discspeed wrote:This is why the real point of all this is that this rule is unenforceable, and if it is ever in a condition to be enforced there will have to be a tolerance.

Golf balls have to weigh no more than 1.62 ounces and have a diameter of at least 1.68 inches. They manage to make millions of them to those tight specifications and there is no tolerance allowed.

I disagree. It seems as if you're saying what you think the rules should be and not what they actually are.

I agree that the rule isn't very enforceable. Scales would have to be calibrated and all that headache and crap. But if I have a disc I know is overweight, I will not play it, and think it's reasonable to expect that others follow the rules and not play their overweight discs.

FWIW: http://www.usga.org/Rule-Books/Rules-of ... endix-III/

2. Weight
The weight of the ball must not be greater than 1.620 ounces avoirdupois (45.93 g).

3. Size
The diameter of the ball must not be less than 1.680 inches (42.67 mm).
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Re: Weighing Discs

Postby Frank Delicious » Thu Nov 29, 2012 10:09 pm

The quality standards in golf manufacturers are much tighter and better than the ones in disc golf manufacturers. It is hard to make comparisons between the two because of that. I remember watching some old gateway videos of Dave and some dude molding discs and it looks like two dudes in a basement molding discs.
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Re: Weighing Discs

Postby iacas » Thu Nov 29, 2012 10:23 pm

Frank Delicious wrote:The quality standards in golf manufacturers are much tighter and better than the ones in disc golf manufacturers. It is hard to make comparisons between the two because of that. I remember watching some old gateway videos of Dave and some dude molding discs and it looks like two dudes in a basement molding discs.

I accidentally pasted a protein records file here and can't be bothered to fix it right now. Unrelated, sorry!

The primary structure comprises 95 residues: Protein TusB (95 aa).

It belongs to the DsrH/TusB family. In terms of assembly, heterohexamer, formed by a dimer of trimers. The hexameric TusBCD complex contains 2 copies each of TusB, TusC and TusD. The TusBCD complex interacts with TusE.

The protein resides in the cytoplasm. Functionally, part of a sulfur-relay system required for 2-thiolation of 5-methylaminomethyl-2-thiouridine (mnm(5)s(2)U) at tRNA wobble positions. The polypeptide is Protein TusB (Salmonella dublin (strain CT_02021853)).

Yeah, I know. One sleeve of premium golf balls sells for as much as most premium plastic discs (or more) and most guys will use one ball for six to twelve holes or so (if they don't lose it before that). More money in golf...

I'm still eager to see the rules that say there's a 2.5g tolerance or the rule that says when you weigh a disc once it's good forever or a period of time.

I agree that it's not a rule you can easily enforce, but it's one I can personally enforce on my own discs and play (when I get to the point where I'm playing tournaments). :)
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Re: Weighing Discs

Postby discspeed » Thu Nov 29, 2012 10:43 pm

I'm not sure when or where on the forums (here or PDGA)the discussion was taking place, but I know Dave McCormack was leading the discussion and if I'm not mistaken Chuck Kennedy chimed in as well.

I'm also saying that plastic discs are different than golf balls, and that will never change. Lets say a top pro goes out to Innova west at a time of year with really low humidity and picks out a bag full of discs weighing exactly max. He then goes to Florida and it is really humid. After a short time in that climate all of his discs would be overweight. This would be a constant problem for touring pros as they traveled if discs were weighed it at tournaments without a tolerance. Either that or manufacturers would stop aiming for max weight at all and we'd barely see any discs above 170 circulating just to make certain they wouldn't be overweight in a different climate.
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Re: Weighing Discs

Postby Ryan C » Fri Nov 30, 2012 3:31 am

I would also say that 180g is right about the sweet spot where weight can be an advantage. Much heavier than than, and you're just talking about a seriously heavy disc, which will make you lose arm speed and distance. Things like rim width and weight just don't seem like things that need to be too strictly regulated. There is a point where they both cease to be an advantage, and really start working against you. Rules like rim sharpness, on the other hand, seem more reasonable for safety reasons.
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Re: Weighing Discs

Postby discspeed » Fri Nov 30, 2012 7:12 am

Ryan C wrote:I would also say that 180g is right about the sweet spot where weight can be an advantage. Much heavier than than, and you're just talking about a seriously heavy disc, which will make you lose arm speed and distance. Things like rim width and weight just don't seem like things that need to be too strictly regulated. There is a point where they both cease to be an advantage, and really start working against you. Rules like rim sharpness, on the other hand, seem more reasonable for safety reasons.


This is gospel truth for 95% of throwers (most of which don't throw hard enough to even benefit from max weight). However, physics dictates that momentum is mass X velocity. A heavier disc, thrown at the same velocity, has more momentum. This means it takes it longer to slow down or change direction. So someone who is a really strong thrower will throw a heavier disc farther on average.